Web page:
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Cihad

Saudi king receives Iraqi cleric Moqtada Al Sadr

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January 11, 2006

MINA, Saudi Arabia -- Saudi King Abdullah has held talks with radical Iraqi Shia cleric Moqtada Al Sadr at his palace in Mina near the Muslim holy city of Mecca, while the annual Hajj pilgrimage wound down on Wednesday.

"The meeting was to strengthen relations between the two countries," the firebrand cleric said on Wednesday, declining to give details.

Saudi state television broadcast footage of the meeting which took place late on Tuesday, after which the Saudi monarch appeared showing Sadr around the palace. King Abdullah received Sadr again on Wednesday as part of a reception for dignitaries and world leaders who took part in the Hajj.

Sadr who led a bloody rebellion against US-led forces in Iraq in 2004, walked into the sumptuous conference room in his hallmark black robes and turban and sat to the left of the king.

The king addressed his guests praising the cohesion between pilgrims who descended on Mecca from different parts of the world.

"Had this unity which prevails during Hajj - overcoming differences in race and colour - dominated daily behavior between Muslims, our situation would have been different," he said.

Sadr later expressed pessimism about the future of his war-torn country following the December 15 legislative polls.

"I am pessimistic. Fanaticism and branding others as apostates dominate now," said Sadr, who was in Saudi Arabia to perform the Hajj for the first time in his life.

Sadr travelled overland from Iraq and was told by Saudi officials upon arrival that he was a guest of the king, according to the Iraqi Hajj delegation chief, Sheikh Khaled Al Atiyah.

Sadr, who only speaks Arabic, has rarely travelled abroad. His only known trip outside Iraq was to neighboring Iran to take part in a June 2003 commemoration of Ayatollah Ruhollah Khomeini's death.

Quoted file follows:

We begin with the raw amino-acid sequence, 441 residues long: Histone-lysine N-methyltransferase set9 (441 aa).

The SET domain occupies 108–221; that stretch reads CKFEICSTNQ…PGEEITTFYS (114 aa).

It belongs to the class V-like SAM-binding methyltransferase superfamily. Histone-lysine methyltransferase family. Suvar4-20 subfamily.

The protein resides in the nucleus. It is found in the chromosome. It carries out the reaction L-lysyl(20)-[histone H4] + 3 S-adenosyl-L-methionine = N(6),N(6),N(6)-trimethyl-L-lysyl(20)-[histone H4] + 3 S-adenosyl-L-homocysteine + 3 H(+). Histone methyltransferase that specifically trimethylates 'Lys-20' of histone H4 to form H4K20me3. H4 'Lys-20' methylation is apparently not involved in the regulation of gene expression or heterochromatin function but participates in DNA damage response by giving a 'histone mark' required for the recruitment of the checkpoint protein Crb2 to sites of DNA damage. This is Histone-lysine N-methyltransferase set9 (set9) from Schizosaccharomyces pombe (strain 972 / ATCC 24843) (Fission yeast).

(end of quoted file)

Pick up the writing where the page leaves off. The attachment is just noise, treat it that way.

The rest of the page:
The meeting between King Abdullah and Sadr was significant because of past tensions between the ultra-conservative Sunni kingdom and radical Shias in the Middle East.

In November 2005, Sadr's movement launched an international campaign to collect 8 million signatures in favor of reconstructing the shrines of four revered Shia imams in Medina, another holy city in western Saudi Arabia.

These shrines were destroyed at the start of the 20th century when the late King Abdul Aziz established the kingdom, according to Sadr's movement.

Sadr's meeting with the king comes after Saudi authorities on Saturday accused the outgoing government of Prime Minister Ibrahim Al Jaafari of favouring his Shia supporters in the distribution of Iraq's Hajj quota.

The Saudi system grants a country 1,000 permits for every 1 million of population in a bid to avoid overcrowding.

Jaafari criticised Saudi Arabia's decision not to allow another 7,000 Iraqi pilgrims into the kingdom on January 2 after Iraq's quota of 27,500 had been exceeded.

Saudi Arabia restored diplomatic ties with Iraq that were severed when Saddam Hussein invaded neighbouring Kuwait in 1990.

But relations between the two countries have remained tense with Saudi Arabia voicing concern over the influence of Iran on the Shia-dominated Iraqi government.

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